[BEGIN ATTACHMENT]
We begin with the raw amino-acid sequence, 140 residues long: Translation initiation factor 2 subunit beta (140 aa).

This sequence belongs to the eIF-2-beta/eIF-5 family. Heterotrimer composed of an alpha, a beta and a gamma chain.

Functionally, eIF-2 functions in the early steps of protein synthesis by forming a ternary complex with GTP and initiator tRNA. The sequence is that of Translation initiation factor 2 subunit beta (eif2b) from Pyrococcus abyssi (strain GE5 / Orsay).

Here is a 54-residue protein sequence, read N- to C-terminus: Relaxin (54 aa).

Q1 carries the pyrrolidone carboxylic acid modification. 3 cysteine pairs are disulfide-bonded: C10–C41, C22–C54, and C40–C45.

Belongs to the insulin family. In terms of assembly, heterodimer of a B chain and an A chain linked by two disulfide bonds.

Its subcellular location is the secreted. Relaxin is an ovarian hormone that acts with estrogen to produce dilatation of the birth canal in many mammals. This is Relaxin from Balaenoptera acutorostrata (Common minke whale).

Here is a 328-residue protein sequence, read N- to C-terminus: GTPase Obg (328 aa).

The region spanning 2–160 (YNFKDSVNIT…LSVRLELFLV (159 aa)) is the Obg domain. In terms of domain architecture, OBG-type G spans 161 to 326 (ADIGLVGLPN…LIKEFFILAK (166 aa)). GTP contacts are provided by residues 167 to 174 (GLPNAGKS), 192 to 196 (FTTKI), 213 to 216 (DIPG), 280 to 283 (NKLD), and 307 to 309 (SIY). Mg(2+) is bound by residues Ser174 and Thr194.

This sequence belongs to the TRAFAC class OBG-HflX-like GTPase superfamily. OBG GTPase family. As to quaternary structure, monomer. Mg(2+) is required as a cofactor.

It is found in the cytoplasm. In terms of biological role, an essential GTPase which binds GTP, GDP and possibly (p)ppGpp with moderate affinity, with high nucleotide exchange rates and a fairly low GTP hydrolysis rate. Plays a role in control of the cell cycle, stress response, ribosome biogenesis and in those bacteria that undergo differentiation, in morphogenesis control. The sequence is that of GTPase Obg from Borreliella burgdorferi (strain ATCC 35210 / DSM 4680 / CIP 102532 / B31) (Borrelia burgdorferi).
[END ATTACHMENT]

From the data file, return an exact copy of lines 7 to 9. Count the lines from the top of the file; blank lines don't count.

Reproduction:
Its subcellular location is the secreted. Relaxin is an ovarian hormone that acts with estrogen to produce dilatation of the birth canal in many mammals. This is Relaxin from Balaenoptera acutorostrata (Common minke whale).

Here is a 328-residue protein sequence, read N- to C-terminus: GTPase Obg (328 aa).

The region spanning 2–160 (YNFKDSVNIT…LSVRLELFLV (159 aa)) is the Obg domain. In terms of domain architecture, OBG-type G spans 161 to 326 (ADIGLVGLPN…LIKEFFILAK (166 aa)). GTP contacts are provided by residues 167 to 174 (GLPNAGKS), 192 to 196 (FTTKI), 213 to 216 (DIPG), 280 to 283 (NKLD), and 307 to 309 (SIY). Mg(2+) is bound by residues Ser174 and Thr194.